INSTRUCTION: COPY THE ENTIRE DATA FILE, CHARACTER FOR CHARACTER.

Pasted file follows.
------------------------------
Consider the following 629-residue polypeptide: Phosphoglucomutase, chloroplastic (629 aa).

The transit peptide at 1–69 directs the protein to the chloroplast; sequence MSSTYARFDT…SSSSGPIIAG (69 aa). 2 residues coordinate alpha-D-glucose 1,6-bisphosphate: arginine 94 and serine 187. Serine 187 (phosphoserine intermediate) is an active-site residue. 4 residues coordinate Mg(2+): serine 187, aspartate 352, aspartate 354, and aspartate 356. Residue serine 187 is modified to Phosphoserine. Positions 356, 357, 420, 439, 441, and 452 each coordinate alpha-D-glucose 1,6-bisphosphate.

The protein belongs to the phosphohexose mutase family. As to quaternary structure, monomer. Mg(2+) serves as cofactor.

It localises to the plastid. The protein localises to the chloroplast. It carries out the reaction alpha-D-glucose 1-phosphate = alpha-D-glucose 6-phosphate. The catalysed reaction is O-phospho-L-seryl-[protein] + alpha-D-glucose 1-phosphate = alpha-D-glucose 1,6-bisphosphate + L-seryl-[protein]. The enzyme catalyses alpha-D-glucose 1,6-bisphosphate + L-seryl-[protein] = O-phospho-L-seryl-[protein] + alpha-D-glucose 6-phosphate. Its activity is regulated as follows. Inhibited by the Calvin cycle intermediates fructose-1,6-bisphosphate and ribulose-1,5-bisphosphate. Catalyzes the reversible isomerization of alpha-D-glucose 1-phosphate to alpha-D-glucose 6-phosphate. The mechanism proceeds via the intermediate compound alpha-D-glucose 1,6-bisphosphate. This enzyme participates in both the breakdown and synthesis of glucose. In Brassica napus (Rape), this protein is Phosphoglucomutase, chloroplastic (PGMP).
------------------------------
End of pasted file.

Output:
Consider the following 629-residue polypeptide: Phosphoglucomutase, chloroplastic (629 aa).

The transit peptide at 1–69 directs the protein to the chloroplast; sequence MSSTYARFDT…SSSSGPIIAG (69 aa). 2 residues coordinate alpha-D-glucose 1,6-bisphosphate: arginine 94 and serine 187. Serine 187 (phosphoserine intermediate) is an active-site residue. 4 residues coordinate Mg(2+): serine 187, aspartate 352, aspartate 354, and aspartate 356. Residue serine 187 is modified to Phosphoserine. Positions 356, 357, 420, 439, 441, and 452 each coordinate alpha-D-glucose 1,6-bisphosphate.

The protein belongs to the phosphohexose mutase family. As to quaternary structure, monomer. Mg(2+) serves as cofactor.

It localises to the plastid. The protein localises to the chloroplast. It carries out the reaction alpha-D-glucose 1-phosphate = alpha-D-glucose 6-phosphate. The catalysed reaction is O-phospho-L-seryl-[protein] + alpha-D-glucose 1-phosphate = alpha-D-glucose 1,6-bisphosphate + L-seryl-[protein]. The enzyme catalyses alpha-D-glucose 1,6-bisphosphate + L-seryl-[protein] = O-phospho-L-seryl-[protein] + alpha-D-glucose 6-phosphate. Its activity is regulated as follows. Inhibited by the Calvin cycle intermediates fructose-1,6-bisphosphate and ribulose-1,5-bisphosphate. Catalyzes the reversible isomerization of alpha-D-glucose 1-phosphate to alpha-D-glucose 6-phosphate. The mechanism proceeds via the intermediate compound alpha-D-glucose 1,6-bisphosphate. This enzyme participates in both the breakdown and synthesis of glucose. In Brassica napus (Rape), this protein is Phosphoglucomutase, chloroplastic (PGMP).